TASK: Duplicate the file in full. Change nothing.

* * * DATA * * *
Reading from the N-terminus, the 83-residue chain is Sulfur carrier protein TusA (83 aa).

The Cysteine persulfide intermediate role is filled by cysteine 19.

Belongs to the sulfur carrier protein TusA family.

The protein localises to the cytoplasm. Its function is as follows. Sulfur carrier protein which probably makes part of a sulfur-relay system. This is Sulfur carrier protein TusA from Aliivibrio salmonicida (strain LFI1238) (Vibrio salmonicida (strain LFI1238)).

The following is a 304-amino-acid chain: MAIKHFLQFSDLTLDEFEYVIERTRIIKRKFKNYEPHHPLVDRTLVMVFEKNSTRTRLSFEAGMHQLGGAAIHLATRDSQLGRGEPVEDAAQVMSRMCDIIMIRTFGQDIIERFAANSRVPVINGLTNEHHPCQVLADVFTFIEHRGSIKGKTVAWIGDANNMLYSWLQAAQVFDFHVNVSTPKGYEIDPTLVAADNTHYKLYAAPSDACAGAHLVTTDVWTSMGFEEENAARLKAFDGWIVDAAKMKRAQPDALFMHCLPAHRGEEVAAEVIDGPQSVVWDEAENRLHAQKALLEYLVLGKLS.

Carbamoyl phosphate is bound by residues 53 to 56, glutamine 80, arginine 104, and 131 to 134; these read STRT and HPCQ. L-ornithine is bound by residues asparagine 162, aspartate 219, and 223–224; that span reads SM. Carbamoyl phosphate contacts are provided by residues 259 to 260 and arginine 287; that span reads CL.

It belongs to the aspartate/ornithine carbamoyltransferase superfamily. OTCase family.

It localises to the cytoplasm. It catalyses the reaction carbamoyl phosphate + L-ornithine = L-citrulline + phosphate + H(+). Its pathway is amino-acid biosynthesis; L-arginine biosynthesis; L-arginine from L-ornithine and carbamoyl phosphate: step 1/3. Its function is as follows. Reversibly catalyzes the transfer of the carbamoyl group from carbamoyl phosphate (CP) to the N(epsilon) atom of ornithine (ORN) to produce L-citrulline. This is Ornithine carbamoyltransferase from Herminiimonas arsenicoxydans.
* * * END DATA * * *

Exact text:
Reading from the N-terminus, the 83-residue chain is Sulfur carrier protein TusA (83 aa).

The Cysteine persulfide intermediate role is filled by cysteine 19.

Belongs to the sulfur carrier protein TusA family.

The protein localises to the cytoplasm. Its function is as follows. Sulfur carrier protein which probably makes part of a sulfur-relay system. This is Sulfur carrier protein TusA from Aliivibrio salmonicida (strain LFI1238) (Vibrio salmonicida (strain LFI1238)).

The following is a 304-amino-acid chain: MAIKHFLQFSDLTLDEFEYVIERTRIIKRKFKNYEPHHPLVDRTLVMVFEKNSTRTRLSFEAGMHQLGGAAIHLATRDSQLGRGEPVEDAAQVMSRMCDIIMIRTFGQDIIERFAANSRVPVINGLTNEHHPCQVLADVFTFIEHRGSIKGKTVAWIGDANNMLYSWLQAAQVFDFHVNVSTPKGYEIDPTLVAADNTHYKLYAAPSDACAGAHLVTTDVWTSMGFEEENAARLKAFDGWIVDAAKMKRAQPDALFMHCLPAHRGEEVAAEVIDGPQSVVWDEAENRLHAQKALLEYLVLGKLS.

Carbamoyl phosphate is bound by residues 53 to 56, glutamine 80, arginine 104, and 131 to 134; these read STRT and HPCQ. L-ornithine is bound by residues asparagine 162, aspartate 219, and 223–224; that span reads SM. Carbamoyl phosphate contacts are provided by residues 259 to 260 and arginine 287; that span reads CL.

It belongs to the aspartate/ornithine carbamoyltransferase superfamily. OTCase family.

It localises to the cytoplasm. It catalyses the reaction carbamoyl phosphate + L-ornithine = L-citrulline + phosphate + H(+). Its pathway is amino-acid biosynthesis; L-arginine biosynthesis; L-arginine from L-ornithine and carbamoyl phosphate: step 1/3. Its function is as follows. Reversibly catalyzes the transfer of the carbamoyl group from carbamoyl phosphate (CP) to the N(epsilon) atom of ornithine (ORN) to produce L-citrulline. This is Ornithine carbamoyltransferase from Herminiimonas arsenicoxydans.